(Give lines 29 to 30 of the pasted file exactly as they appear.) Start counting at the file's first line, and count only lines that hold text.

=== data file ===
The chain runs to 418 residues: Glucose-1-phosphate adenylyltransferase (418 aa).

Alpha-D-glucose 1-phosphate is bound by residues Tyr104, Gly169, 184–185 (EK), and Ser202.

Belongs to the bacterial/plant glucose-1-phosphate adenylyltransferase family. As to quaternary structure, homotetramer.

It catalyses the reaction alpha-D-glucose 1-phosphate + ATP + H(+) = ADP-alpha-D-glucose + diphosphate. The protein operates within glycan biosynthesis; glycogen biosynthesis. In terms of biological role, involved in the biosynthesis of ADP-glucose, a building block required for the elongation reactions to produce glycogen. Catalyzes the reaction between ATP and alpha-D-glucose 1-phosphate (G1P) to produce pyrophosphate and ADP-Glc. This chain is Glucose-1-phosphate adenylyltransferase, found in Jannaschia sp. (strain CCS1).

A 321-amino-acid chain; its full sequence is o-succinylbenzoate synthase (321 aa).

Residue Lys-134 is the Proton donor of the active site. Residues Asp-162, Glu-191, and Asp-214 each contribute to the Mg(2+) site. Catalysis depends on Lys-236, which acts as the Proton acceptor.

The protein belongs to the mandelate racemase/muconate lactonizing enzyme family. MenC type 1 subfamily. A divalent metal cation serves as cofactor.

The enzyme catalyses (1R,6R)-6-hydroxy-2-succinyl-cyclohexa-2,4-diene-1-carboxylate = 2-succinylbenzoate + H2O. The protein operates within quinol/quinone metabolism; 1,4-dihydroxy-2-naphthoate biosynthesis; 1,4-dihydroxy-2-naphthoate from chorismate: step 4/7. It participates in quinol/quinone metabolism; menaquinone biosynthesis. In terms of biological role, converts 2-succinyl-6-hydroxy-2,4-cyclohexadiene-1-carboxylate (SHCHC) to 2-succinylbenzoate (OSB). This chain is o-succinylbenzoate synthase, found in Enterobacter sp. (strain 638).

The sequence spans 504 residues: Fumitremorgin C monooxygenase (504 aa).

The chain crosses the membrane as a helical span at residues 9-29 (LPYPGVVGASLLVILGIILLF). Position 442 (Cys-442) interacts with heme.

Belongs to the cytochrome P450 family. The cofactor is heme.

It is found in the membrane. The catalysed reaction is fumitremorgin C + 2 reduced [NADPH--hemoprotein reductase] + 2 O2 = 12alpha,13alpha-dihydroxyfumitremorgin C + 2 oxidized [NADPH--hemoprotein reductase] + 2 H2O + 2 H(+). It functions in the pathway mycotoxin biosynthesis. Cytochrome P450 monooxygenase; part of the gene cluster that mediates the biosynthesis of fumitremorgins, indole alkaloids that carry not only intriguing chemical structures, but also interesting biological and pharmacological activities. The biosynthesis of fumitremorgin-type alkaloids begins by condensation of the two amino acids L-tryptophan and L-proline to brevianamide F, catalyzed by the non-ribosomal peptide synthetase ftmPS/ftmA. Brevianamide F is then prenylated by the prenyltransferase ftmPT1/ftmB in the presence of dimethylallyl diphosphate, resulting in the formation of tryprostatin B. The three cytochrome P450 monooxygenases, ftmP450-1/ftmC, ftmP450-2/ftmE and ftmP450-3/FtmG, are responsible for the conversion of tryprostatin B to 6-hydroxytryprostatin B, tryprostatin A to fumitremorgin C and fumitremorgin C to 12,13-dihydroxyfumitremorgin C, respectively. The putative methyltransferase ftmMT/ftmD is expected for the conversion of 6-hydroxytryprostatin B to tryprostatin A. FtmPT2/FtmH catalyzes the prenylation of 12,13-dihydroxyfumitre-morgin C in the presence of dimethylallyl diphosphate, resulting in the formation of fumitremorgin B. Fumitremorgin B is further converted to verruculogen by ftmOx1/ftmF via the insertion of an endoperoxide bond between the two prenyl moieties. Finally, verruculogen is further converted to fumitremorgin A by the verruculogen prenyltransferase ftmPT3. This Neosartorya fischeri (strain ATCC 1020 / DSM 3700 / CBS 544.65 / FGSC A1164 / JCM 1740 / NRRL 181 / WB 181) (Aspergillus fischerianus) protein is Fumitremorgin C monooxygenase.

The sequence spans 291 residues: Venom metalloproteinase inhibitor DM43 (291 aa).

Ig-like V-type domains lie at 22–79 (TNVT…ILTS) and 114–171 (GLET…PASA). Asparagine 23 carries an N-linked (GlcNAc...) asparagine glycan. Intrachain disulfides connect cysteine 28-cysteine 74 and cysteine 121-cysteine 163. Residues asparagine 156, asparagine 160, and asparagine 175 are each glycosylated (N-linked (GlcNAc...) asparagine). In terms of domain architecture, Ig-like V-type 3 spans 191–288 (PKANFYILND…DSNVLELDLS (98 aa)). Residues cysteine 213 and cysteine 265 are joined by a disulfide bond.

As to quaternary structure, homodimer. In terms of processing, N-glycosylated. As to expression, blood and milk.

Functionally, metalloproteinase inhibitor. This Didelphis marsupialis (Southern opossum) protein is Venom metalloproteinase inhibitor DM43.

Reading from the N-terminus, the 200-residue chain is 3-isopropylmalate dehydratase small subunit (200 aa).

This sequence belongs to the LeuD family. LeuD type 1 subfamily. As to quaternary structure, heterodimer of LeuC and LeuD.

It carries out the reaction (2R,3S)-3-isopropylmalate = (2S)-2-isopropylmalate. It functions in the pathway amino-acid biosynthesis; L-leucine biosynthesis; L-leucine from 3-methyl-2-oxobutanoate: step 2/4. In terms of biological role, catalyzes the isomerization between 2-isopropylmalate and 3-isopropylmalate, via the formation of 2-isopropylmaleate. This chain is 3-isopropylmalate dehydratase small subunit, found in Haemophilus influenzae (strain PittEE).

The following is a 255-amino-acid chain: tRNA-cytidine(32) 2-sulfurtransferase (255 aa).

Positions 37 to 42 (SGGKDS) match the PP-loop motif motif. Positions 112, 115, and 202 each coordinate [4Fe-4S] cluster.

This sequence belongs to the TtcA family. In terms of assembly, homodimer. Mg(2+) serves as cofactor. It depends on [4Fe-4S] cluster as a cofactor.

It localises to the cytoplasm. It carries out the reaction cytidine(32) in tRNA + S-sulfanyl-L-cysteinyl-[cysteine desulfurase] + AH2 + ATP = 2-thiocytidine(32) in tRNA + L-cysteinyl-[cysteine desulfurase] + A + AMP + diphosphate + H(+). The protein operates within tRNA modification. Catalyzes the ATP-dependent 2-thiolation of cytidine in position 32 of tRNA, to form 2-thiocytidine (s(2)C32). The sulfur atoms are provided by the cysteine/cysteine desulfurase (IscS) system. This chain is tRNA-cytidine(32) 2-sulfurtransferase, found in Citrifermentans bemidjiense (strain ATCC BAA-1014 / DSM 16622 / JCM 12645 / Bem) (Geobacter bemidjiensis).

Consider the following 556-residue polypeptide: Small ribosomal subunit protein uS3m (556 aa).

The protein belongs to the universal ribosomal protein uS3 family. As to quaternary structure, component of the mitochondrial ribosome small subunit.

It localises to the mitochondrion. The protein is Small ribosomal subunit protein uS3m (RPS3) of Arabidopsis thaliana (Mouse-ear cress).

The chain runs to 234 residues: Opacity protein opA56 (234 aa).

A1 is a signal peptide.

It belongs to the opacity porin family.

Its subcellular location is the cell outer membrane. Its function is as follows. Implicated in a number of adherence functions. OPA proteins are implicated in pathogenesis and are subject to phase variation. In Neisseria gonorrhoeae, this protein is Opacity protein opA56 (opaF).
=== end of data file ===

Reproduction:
It belongs to the opacity porin family.

Its subcellular location is the cell outer membrane. Its function is as follows. Implicated in a number of adherence functions. OPA proteins are implicated in pathogenesis and are subject to phase variation. In Neisseria gonorrhoeae, this protein is Opacity protein opA56 (opaF).